Lance Bottoms told reporters: “The president is keeping top of mind the importance of having these very difficult conversations about what more can be done to make sure that the lives of innocent people like Tyre Nichols aren’t lost because of police officers who are not honoring their commitment to protect and serve our communities.”
On the economy, Shalanda Young, White House director of the Office of Management and Budget, lauded the new unemployment rate for Black Americans, which hit its lowest level since 1969 at 5.4% in January.
“We have to remember where this president started. Black unemployment was over 9% when he became president. So he is presiding over one of the largest job increases, not just the economy overall,” said Young, who is the first Black woman ever to manage the government’s budget. “[It’s] a strong sign in this country that when the president talks about growing the economy, that [he’s also] brings along people who have historically been left behind in this economy.”
After Tuesday night’s address, several Biden-Harris administration officials will crisscross the country to promote the economic rollouts of landmark legislation that the president signed into law during his first two years in office, including the Inflation Reduction Act, which will lower prescription drugs and invest in environmental justice initiatives, among other improvements.
The Infrastructure Investment and Jobs Act will figure in both the president’s speech and on the cross-country agenda. It will rebuild city bridges, roads, transit systems, airports and water pipes, as well as create more jobs to complete those projects. Senior advisor Mitch Landrieu noted that so far there are 20,000 projects underway and that African-American communities are “at the top of [Biden’s] mind” as investment projects are approved and rolled out.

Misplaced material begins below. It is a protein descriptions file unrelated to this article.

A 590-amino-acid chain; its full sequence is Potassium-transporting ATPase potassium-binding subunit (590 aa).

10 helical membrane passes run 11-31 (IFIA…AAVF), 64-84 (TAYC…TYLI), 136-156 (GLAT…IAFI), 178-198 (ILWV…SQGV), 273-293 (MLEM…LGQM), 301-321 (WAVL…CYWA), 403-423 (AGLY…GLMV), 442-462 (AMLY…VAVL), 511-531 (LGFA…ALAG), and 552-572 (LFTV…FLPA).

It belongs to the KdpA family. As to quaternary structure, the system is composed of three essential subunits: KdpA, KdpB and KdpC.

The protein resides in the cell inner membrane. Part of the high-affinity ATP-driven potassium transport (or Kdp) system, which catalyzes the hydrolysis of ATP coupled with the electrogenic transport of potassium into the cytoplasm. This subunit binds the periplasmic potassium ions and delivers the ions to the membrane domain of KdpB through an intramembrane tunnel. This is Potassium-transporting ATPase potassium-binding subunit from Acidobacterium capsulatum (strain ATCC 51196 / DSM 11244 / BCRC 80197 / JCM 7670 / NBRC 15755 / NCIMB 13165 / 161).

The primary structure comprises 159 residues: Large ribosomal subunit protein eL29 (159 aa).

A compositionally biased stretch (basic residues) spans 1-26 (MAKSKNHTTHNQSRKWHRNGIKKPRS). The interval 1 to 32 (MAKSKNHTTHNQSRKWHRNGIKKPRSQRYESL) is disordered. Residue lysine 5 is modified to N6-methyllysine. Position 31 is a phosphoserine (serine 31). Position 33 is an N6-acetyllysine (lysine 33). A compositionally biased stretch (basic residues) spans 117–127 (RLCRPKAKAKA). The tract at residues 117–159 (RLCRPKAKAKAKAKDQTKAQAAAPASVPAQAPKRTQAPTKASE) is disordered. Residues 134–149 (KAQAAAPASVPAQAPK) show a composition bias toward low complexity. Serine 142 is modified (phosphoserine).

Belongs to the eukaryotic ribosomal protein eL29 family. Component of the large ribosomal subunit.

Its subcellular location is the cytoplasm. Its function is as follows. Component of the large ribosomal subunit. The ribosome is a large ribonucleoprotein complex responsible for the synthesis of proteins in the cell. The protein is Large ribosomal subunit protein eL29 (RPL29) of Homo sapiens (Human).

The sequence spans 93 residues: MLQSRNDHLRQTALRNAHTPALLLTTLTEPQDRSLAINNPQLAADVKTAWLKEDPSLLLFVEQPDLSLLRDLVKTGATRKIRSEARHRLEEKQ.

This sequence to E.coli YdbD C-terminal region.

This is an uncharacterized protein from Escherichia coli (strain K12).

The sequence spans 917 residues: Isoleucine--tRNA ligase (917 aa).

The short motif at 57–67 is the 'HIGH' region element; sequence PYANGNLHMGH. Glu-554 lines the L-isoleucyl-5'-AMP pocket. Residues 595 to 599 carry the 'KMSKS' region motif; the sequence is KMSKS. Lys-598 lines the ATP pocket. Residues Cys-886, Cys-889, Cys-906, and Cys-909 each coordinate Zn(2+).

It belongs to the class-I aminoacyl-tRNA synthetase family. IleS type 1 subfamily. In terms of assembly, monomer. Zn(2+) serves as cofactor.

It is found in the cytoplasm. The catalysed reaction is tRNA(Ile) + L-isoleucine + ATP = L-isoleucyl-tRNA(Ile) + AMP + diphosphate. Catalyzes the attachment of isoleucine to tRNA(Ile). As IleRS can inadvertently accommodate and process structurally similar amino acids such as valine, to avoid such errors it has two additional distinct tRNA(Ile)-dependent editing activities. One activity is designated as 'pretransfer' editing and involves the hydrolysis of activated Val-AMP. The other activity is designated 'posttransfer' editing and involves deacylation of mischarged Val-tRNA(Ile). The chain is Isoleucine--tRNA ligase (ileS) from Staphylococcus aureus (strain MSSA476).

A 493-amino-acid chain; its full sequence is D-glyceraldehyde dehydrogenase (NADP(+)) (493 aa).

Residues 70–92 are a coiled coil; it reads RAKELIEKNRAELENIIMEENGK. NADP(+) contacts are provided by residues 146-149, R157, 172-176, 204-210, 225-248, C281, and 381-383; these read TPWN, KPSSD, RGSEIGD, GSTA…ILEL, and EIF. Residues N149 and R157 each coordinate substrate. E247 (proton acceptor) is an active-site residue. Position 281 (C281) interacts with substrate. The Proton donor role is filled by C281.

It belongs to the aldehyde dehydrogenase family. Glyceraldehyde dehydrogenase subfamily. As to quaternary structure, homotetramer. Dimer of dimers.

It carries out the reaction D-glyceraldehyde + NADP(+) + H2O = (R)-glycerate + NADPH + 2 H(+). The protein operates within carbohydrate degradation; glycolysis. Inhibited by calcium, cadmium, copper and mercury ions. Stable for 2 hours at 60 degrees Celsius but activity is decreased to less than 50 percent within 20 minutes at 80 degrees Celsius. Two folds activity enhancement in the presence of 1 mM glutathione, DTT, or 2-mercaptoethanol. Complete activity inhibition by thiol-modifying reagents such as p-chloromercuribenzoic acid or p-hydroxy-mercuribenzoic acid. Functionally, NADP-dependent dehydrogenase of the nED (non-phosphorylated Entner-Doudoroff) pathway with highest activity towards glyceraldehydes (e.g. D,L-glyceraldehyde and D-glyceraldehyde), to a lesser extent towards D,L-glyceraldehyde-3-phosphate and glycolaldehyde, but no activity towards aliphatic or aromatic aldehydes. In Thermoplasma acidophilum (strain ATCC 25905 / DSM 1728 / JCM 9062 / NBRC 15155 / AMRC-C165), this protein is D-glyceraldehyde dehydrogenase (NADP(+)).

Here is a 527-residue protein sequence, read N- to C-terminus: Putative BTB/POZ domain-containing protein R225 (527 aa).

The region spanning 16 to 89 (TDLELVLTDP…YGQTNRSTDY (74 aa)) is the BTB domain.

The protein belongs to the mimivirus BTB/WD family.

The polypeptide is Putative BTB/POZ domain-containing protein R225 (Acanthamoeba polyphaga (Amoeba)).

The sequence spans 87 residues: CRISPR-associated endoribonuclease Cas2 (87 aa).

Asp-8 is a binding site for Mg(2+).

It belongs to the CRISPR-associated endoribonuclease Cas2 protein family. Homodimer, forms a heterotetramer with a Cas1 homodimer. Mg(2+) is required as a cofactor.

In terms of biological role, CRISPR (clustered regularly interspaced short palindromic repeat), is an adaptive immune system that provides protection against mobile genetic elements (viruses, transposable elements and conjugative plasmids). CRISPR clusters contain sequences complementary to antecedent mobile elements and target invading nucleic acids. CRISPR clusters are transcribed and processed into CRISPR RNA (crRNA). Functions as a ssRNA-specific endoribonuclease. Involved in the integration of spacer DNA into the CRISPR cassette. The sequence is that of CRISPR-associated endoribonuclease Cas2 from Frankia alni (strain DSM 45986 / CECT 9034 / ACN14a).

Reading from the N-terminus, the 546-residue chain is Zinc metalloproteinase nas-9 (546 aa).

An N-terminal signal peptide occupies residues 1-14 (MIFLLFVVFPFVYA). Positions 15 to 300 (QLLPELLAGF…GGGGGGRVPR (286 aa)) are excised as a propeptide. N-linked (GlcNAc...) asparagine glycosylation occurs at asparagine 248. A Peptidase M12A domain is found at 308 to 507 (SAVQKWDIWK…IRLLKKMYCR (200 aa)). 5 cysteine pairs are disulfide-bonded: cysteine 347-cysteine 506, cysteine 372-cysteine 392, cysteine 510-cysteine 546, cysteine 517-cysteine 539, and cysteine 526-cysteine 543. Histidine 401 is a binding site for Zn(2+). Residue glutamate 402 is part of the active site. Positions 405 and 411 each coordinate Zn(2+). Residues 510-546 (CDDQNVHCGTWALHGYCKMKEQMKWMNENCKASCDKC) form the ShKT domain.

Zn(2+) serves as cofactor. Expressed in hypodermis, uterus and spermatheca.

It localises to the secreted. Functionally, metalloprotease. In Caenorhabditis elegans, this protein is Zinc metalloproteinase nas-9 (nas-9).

Young noted that Biden will also preview his presidential budget for 2023, which will be released on March 9. “The budget will show his plan to continue investing in the American people, continue in lowering costs for families, protecting and strengthening Social Security and Medicare and ensuring the wealthy and large corporations pay their fair share,” said Young.
But as Biden officials project a message of prosperity and accomplishment, recent public polling indicates that a majority of Americans feels they are worse off economically since the president took office. Further, they have indicated that they would like to see someone else run for president in 2024. This is in sharp contrast to the White House’s current messaging and is ill-timed as Biden is expected to soon announce his plan to run for reelection.
In an interview with theGrio last month ahead of the State of the Union, U.S. Rep. James Clyburn, D-S.C., a Biden confidant whose 2020 endorsement helped save Biden’s presidential campaign, said the president deserves a Grade A for his first two years in office.
“This administration passed more progressive legislation than any administration since [President] Lyndon Baines Johnson’s Great Society back in 1965,” said the Democratic House assistant leader. “He deserves reelection.”
Landrieu said on Tuesday’s White House press call that despite the fact that administration officials highlighted legislative and policy wins, “We know we have more to do. The president’s ready to get to work and he’s going to talk a little bit more about that tonight.